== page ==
Starting from today, October 20th till November 24th, over 20 scientists will carry out a research program on the Socotra Archipelago. It will be the first campaign organized in that part of the Indian Ocean in more than a century, since the British expedition of 1880. Biologists, biochemists, algologists, achthylogists, ethno-logists, botanists, ornithologists, etc, will meet on the other side of the world to coordinate and share their topics of study and research. The expedition will include an evaluation of the marine heritage and the potential for documenting the natural resources of the island.
Since 1991, the Auraca Mission, organized by the Ardoukoba Association and Daniel Jouvance Marine Biology Laboratories, has enabled teams from various backgrounds to carry out inventories of under-water flora and fauna. Over 3,000 diving operations have been completed in collaboration with researchers from the countries concerned, and considerable quantities of biological material are now being analyzed. Starting today, they have a mission to fulfill at Socotra. The Auraca Mission provides a link between research and industry. Their role is to contribute, in the future, to the development of the southern countries through a concerted transfer of biotechnologies in collaboration with researchers from the countries involved. One of the Auraca Mission’s goals is to discover in the oceans new molecules which, once synthesized, will be of value in the fields of pharmacology, the food industry or cosmetology.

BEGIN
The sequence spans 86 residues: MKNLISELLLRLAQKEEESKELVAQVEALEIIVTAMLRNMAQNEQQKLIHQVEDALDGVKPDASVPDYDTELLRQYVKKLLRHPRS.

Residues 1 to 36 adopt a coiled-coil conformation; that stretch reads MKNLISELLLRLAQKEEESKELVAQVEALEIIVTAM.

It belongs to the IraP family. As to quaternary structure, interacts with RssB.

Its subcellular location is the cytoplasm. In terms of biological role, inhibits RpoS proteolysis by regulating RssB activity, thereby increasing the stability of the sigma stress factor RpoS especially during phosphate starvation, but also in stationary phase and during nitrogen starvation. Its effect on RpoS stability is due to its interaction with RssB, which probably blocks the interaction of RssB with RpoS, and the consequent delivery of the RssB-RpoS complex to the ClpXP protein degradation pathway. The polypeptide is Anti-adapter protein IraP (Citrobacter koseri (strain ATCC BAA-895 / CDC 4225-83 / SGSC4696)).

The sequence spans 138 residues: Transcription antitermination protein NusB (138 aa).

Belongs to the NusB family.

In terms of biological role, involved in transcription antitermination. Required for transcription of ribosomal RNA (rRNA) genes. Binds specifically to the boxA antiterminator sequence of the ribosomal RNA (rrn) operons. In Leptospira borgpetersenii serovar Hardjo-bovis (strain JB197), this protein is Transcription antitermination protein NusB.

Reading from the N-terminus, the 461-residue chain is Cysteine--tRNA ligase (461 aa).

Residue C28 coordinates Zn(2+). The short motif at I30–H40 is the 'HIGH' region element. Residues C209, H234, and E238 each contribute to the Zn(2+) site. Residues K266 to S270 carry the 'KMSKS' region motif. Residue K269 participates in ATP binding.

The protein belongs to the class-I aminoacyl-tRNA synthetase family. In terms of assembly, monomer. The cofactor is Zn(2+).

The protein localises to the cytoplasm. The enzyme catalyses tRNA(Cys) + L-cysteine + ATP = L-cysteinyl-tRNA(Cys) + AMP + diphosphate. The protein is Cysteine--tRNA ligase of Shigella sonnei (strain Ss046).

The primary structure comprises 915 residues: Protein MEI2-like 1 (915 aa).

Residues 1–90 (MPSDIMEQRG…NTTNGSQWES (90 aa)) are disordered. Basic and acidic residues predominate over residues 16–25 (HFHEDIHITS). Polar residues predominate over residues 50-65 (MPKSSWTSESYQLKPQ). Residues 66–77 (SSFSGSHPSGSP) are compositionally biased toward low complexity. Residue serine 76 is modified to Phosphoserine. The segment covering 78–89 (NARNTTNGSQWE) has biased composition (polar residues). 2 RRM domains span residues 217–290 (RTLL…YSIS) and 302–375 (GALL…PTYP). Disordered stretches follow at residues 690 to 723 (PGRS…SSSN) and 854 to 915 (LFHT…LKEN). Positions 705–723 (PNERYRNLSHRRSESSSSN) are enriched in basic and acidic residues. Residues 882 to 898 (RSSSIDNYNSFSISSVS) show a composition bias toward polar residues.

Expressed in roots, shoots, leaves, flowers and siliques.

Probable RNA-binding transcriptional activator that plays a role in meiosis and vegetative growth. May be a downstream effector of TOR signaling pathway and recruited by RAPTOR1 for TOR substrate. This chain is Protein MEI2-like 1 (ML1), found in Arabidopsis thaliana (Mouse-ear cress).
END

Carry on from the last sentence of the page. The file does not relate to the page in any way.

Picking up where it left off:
This scientific expedition will be carried out in close cooperation with the Yemeni government, relying on the support of the Yemeni Embassy in France, various Yemeni ministries, the Marine Science and Resources Research Center in Aden and the French Embassy in Yemen. The group will also need the assistance of the Ministry of Defence, especially the Navy and Airforce. The Auraca Mission intends to take an inventory of the underwater flora and fauna, evaluate the state of the stocks, and identify areas rich in biodiversity and zones of reproduction. The researchers will also carry out a complete description of these spaces and of the fishing techniques and practices currently in use. A phyto-ecological and floristic inventory will be conducted as part of preliminary prospecting. Lastly, the Auraca Mission will also conduct a general study on the quality of the local fresh water. The scientists will samples of stagnant water, a vector of diseases such as malaria, which sorely afflicts the population of the Socotra Archipelago. ý
The Research Team
The 20 researchers come from the following organizations: * The Marine Science and Resources Research Center of Aden. * The Oceanological Center of Marseilles – Endoume Station. * National Museum of Natural History – France. * The University of Nice. * The University of Perpignan. * The Daniel Jouvance Marine Biology Laboratories.